Prime Minister Boris Johnson on Monday said that the UK will not ease visa demands for refugees coming from Ukraine. The statement from the Conservative Party leader came as the United Nations estimated that more than 1.5 million people have fled Ukraine since the Russian invasion. 

Also read: Russia ready to stop war against Ukraine ‘in a moment’ if demands are met: Kremlin

Johnson said that the UK was a generous country but it needed to maintain checks on who was arriving.

“We are a very, very generous country. What we want though is control and we want to be able to check. I think it’s sensible given what’s going on in Ukraine to make sure that we have some basic ability to check who is coming in,” Johnson told reports. 

Also read: Ukraine crisis: 406 civilians killed, 801 injured amid Russian attack, says UN

He made the statement as UK is being criticised for not doing enough for the refugees fleeing Ukraine. The British government has relaxed some visa rules for Ukrainians with links to the UK. As per BBC, 50 Ukrainians – about 1% of those who applied within 48 hours of the government launching the scheme – were granted a visa.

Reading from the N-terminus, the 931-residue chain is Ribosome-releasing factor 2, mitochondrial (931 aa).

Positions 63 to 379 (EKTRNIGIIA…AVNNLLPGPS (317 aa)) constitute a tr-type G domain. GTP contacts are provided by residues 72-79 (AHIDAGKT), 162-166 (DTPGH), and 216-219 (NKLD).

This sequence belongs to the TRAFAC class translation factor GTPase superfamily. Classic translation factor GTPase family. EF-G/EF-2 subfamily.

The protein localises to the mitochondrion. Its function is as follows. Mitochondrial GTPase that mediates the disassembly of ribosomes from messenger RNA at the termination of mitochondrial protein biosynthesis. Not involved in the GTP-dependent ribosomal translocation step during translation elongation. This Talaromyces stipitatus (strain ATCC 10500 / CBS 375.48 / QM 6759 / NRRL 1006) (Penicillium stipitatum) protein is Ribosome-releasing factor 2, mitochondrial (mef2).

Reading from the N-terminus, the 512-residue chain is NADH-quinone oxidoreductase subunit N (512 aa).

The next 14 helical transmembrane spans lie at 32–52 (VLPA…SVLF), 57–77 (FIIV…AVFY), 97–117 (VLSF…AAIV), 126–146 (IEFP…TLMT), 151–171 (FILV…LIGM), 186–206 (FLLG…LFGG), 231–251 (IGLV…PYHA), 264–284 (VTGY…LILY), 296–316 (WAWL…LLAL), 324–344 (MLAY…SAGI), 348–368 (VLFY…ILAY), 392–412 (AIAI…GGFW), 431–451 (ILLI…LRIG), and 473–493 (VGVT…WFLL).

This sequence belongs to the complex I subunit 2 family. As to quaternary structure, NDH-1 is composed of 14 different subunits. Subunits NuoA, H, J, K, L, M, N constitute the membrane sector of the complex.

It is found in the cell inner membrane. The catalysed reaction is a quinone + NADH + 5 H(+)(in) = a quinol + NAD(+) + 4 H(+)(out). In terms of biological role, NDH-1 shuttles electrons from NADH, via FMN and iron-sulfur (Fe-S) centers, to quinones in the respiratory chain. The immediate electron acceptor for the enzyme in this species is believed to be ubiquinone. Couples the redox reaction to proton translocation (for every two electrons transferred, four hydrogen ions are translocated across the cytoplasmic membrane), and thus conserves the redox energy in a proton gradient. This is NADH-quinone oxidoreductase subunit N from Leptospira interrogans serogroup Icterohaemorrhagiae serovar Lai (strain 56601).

However, UK lawmakers are set to pass a bill on Monday aimed at toughening sanctions on Russia and rooting out ill-gotten money from the British economy.

Also Read: Ukraine blocking humanitarian corridors: Russia accuses Kyiv of war crime

Prime Minister Johnson said the Economic Crime Bill will let British authorities ”pursue (Russian President Vladimir) Putin’s allies in the U.K. with the full backing of the law, beyond doubt or legal challenge.”

Also Read: Why Russian military vehicles are sporting “Z” symbol in Ukraine. Explained

Johnson has repeatedly claimed that Britain is leading international efforts to punish Putin over the invasion of Ukraine. The U.K. has slapped sanctions on a host of Russian banks and businesses, measures the government says have curtailed more than 250 billion pounds’ ($330 million) worth of Russian economic activity. So far, though, it has sanctioned only a handful of Kremlin-linked individuals with assets in Britain, fewer than either the European Union or the U.S.